SpaceX scrubs delayed Starlink launch - again

SpaceX has scrubbed another Starlink launch, with the rescheduled blast-off suffering another setback. The mission had initially been intended to take place on September 17, but was called off at the last moment due to a recovery issue; weather later impacted a second attempt.

It's the thirteenth Starlink launch, set to put another batch of the company's internet satellites into the growing constellation. Starlink promises terrestrial broadband speeds but without fixed infrastructure, combining the satellites in low-Earth orbit with a specially designed tracking receiver dish on the ground.

Actually getting satellites into that constellation, however, hasn't always been easy – or free of controversy. Today's sixty satellite launch was meant to take place at 9:17am EDT, with the Falcon 9 rocket at the Kennedy Space Center in Florida. According to SpaceX, however, that plan had to change shortly before the launch was due.

"Standing down from today's Starlink mission due to an out of family ground system sensor reading," the company tweeted, "will announce a new target launch date once confirmed on the Range."

It's one of two launches that SpaceX had planned for this week. GPS III-4 is due to blast off at Kennedy on Friday, October 2, having been rescheduled already. There's a 15 minute window from 9:43pm EDT, SpaceX says.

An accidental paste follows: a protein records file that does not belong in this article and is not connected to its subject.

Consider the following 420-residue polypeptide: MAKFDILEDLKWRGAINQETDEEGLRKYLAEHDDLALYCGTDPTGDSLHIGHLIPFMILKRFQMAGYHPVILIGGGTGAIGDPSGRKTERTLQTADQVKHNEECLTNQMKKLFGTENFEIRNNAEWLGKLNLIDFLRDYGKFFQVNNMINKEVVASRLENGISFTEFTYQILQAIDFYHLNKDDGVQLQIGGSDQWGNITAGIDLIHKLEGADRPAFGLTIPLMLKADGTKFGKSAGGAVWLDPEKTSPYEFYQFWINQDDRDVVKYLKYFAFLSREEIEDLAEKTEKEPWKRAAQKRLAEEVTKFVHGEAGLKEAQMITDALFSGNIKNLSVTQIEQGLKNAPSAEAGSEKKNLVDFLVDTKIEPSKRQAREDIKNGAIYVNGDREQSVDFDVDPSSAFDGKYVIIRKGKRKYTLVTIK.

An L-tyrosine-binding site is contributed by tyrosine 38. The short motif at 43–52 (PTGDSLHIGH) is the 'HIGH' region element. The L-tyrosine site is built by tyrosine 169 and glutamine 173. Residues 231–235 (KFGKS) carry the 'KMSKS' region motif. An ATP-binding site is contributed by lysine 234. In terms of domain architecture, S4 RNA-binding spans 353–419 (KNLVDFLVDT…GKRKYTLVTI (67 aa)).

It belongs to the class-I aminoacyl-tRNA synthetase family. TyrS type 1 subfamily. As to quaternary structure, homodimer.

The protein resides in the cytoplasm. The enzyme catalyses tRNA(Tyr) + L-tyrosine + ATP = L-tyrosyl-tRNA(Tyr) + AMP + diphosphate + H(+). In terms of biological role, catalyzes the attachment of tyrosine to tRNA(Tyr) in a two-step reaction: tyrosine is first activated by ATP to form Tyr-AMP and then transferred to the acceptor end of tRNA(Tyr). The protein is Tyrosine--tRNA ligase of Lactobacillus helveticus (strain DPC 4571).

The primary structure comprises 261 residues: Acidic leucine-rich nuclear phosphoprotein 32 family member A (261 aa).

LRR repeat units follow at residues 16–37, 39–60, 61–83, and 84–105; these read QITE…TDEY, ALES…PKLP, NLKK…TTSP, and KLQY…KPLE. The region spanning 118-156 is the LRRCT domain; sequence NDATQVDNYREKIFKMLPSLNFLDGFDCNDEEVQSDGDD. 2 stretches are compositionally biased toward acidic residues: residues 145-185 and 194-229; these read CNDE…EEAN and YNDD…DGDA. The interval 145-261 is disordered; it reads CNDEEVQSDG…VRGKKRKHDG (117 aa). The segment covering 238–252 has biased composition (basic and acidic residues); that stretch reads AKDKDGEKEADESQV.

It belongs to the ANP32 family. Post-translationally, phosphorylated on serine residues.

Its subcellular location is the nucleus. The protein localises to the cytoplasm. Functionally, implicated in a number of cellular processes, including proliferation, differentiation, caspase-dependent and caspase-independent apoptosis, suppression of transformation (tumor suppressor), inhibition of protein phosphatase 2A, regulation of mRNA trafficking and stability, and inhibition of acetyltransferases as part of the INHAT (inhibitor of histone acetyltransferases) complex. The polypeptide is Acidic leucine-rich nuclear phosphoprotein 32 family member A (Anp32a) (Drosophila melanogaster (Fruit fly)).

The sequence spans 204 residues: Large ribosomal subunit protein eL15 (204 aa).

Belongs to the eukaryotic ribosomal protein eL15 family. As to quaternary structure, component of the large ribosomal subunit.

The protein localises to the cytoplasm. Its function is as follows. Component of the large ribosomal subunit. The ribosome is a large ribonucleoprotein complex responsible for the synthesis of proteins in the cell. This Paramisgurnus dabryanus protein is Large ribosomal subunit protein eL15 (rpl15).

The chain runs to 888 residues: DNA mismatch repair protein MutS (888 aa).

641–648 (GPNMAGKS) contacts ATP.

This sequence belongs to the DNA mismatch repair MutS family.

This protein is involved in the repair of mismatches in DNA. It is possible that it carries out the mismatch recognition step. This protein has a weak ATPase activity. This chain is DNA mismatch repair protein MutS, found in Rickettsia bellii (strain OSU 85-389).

The Starlink mission will be an opportunity not only to deploy more satellites, but further demonstrate SpaceX's commitment to reusable space tech. The Falcon 9 being used has a first-stage booster that has already flown twice, for example. After the launch, the plan is to capture it on one of SpaceX's robotic recovery ships, so that it can be used again.

While it's a frustration for the company, not everybody will be disappointed that the Starlink constellation is slow to grow. The project has faced vocal criticism from some quarters, with astronomers complaining that the glinting satellites can interfere with ground-based telescopes. SpaceX countered that by promising to use a new, anti-reflective coating on its hardware, which it says will cut the amount of light bounced back to Earth.

Meanwhile, SpaceX's work with NASA continues, as the first Crew Dragon launch with astronauts gets scheduled for October 31. That follows a successful return by the test flight to the International Space Station last month. Although later than initially intended, the delay allows for more time for astronauts and cosmonauts currently on the ISS to further investigate air leaks at the space station.